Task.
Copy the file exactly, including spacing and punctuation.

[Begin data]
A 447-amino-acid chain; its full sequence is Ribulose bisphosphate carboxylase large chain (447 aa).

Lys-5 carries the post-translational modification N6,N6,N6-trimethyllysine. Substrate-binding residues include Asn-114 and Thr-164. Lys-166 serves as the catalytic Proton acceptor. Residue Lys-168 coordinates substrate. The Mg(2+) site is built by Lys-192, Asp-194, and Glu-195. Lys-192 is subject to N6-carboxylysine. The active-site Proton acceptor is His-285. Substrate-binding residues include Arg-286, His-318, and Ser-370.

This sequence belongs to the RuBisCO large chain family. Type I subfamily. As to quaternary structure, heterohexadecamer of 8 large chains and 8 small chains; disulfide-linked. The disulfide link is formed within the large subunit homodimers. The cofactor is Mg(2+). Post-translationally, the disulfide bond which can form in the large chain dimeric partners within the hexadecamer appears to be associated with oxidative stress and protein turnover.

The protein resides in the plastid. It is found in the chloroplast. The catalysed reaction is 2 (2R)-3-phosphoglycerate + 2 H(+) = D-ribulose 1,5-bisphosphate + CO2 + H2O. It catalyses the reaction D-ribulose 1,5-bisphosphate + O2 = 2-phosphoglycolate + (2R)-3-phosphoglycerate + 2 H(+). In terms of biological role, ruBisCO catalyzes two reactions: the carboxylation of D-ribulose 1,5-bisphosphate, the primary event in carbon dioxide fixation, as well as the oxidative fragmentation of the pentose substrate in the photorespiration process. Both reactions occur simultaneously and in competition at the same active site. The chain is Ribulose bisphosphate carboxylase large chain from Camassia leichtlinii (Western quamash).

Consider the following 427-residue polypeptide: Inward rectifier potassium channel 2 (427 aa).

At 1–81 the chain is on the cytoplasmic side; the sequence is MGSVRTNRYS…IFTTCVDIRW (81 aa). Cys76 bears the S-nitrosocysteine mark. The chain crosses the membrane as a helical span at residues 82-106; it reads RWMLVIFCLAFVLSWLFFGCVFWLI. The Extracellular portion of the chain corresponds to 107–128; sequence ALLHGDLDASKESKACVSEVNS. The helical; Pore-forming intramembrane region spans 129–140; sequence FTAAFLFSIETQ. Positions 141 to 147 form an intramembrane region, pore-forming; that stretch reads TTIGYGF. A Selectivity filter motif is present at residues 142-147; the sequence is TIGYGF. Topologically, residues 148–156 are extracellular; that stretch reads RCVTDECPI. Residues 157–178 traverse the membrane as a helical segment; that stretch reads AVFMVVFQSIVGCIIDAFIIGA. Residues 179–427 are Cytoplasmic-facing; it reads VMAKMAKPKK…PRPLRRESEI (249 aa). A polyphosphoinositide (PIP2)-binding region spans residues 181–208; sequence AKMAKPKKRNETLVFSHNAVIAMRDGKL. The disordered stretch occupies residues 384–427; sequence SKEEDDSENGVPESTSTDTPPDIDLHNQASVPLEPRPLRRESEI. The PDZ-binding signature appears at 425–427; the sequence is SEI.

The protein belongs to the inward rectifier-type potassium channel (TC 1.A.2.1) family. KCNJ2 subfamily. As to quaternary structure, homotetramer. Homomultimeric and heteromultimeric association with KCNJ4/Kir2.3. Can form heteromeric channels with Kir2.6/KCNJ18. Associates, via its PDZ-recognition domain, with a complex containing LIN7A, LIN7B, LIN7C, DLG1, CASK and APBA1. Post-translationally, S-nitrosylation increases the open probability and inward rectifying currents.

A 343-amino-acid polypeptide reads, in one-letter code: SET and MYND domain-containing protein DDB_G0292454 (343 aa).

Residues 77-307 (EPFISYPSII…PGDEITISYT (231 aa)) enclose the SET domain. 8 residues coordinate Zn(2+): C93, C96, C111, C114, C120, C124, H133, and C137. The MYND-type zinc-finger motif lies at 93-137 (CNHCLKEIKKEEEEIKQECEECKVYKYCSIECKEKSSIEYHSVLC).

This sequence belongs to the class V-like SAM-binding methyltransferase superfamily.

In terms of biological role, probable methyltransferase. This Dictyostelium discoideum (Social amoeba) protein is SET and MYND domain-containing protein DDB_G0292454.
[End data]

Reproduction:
A 447-amino-acid chain; its full sequence is Ribulose bisphosphate carboxylase large chain (447 aa).

Lys-5 carries the post-translational modification N6,N6,N6-trimethyllysine. Substrate-binding residues include Asn-114 and Thr-164. Lys-166 serves as the catalytic Proton acceptor. Residue Lys-168 coordinates substrate. The Mg(2+) site is built by Lys-192, Asp-194, and Glu-195. Lys-192 is subject to N6-carboxylysine. The active-site Proton acceptor is His-285. Substrate-binding residues include Arg-286, His-318, and Ser-370.

This sequence belongs to the RuBisCO large chain family. Type I subfamily. As to quaternary structure, heterohexadecamer of 8 large chains and 8 small chains; disulfide-linked. The disulfide link is formed within the large subunit homodimers. The cofactor is Mg(2+). Post-translationally, the disulfide bond which can form in the large chain dimeric partners within the hexadecamer appears to be associated with oxidative stress and protein turnover.

The protein resides in the plastid. It is found in the chloroplast. The catalysed reaction is 2 (2R)-3-phosphoglycerate + 2 H(+) = D-ribulose 1,5-bisphosphate + CO2 + H2O. It catalyses the reaction D-ribulose 1,5-bisphosphate + O2 = 2-phosphoglycolate + (2R)-3-phosphoglycerate + 2 H(+). In terms of biological role, ruBisCO catalyzes two reactions: the carboxylation of D-ribulose 1,5-bisphosphate, the primary event in carbon dioxide fixation, as well as the oxidative fragmentation of the pentose substrate in the photorespiration process. Both reactions occur simultaneously and in competition at the same active site. The chain is Ribulose bisphosphate carboxylase large chain from Camassia leichtlinii (Western quamash).

Consider the following 427-residue polypeptide: Inward rectifier potassium channel 2 (427 aa).

At 1–81 the chain is on the cytoplasmic side; the sequence is MGSVRTNRYS…IFTTCVDIRW (81 aa). Cys76 bears the S-nitrosocysteine mark. The chain crosses the membrane as a helical span at residues 82-106; it reads RWMLVIFCLAFVLSWLFFGCVFWLI. The Extracellular portion of the chain corresponds to 107–128; sequence ALLHGDLDASKESKACVSEVNS. The helical; Pore-forming intramembrane region spans 129–140; sequence FTAAFLFSIETQ. Positions 141 to 147 form an intramembrane region, pore-forming; that stretch reads TTIGYGF. A Selectivity filter motif is present at residues 142-147; the sequence is TIGYGF. Topologically, residues 148–156 are extracellular; that stretch reads RCVTDECPI. Residues 157–178 traverse the membrane as a helical segment; that stretch reads AVFMVVFQSIVGCIIDAFIIGA. Residues 179–427 are Cytoplasmic-facing; it reads VMAKMAKPKK…PRPLRRESEI (249 aa). A polyphosphoinositide (PIP2)-binding region spans residues 181–208; sequence AKMAKPKKRNETLVFSHNAVIAMRDGKL. The disordered stretch occupies residues 384–427; sequence SKEEDDSENGVPESTSTDTPPDIDLHNQASVPLEPRPLRRESEI. The PDZ-binding signature appears at 425–427; the sequence is SEI.

The protein belongs to the inward rectifier-type potassium channel (TC 1.A.2.1) family. KCNJ2 subfamily. As to quaternary structure, homotetramer. Homomultimeric and heteromultimeric association with KCNJ4/Kir2.3. Can form heteromeric channels with Kir2.6/KCNJ18. Associates, via its PDZ-recognition domain, with a complex containing LIN7A, LIN7B, LIN7C, DLG1, CASK and APBA1. Post-translationally, S-nitrosylation increases the open probability and inward rectifying currents.

A 343-amino-acid polypeptide reads, in one-letter code: SET and MYND domain-containing protein DDB_G0292454 (343 aa).

Residues 77-307 (EPFISYPSII…PGDEITISYT (231 aa)) enclose the SET domain. 8 residues coordinate Zn(2+): C93, C96, C111, C114, C120, C124, H133, and C137. The MYND-type zinc-finger motif lies at 93-137 (CNHCLKEIKKEEEEIKQECEECKVYKYCSIECKEKSSIEYHSVLC).

This sequence belongs to the class V-like SAM-binding methyltransferase superfamily.

In terms of biological role, probable methyltransferase. This Dictyostelium discoideum (Social amoeba) protein is SET and MYND domain-containing protein DDB_G0292454.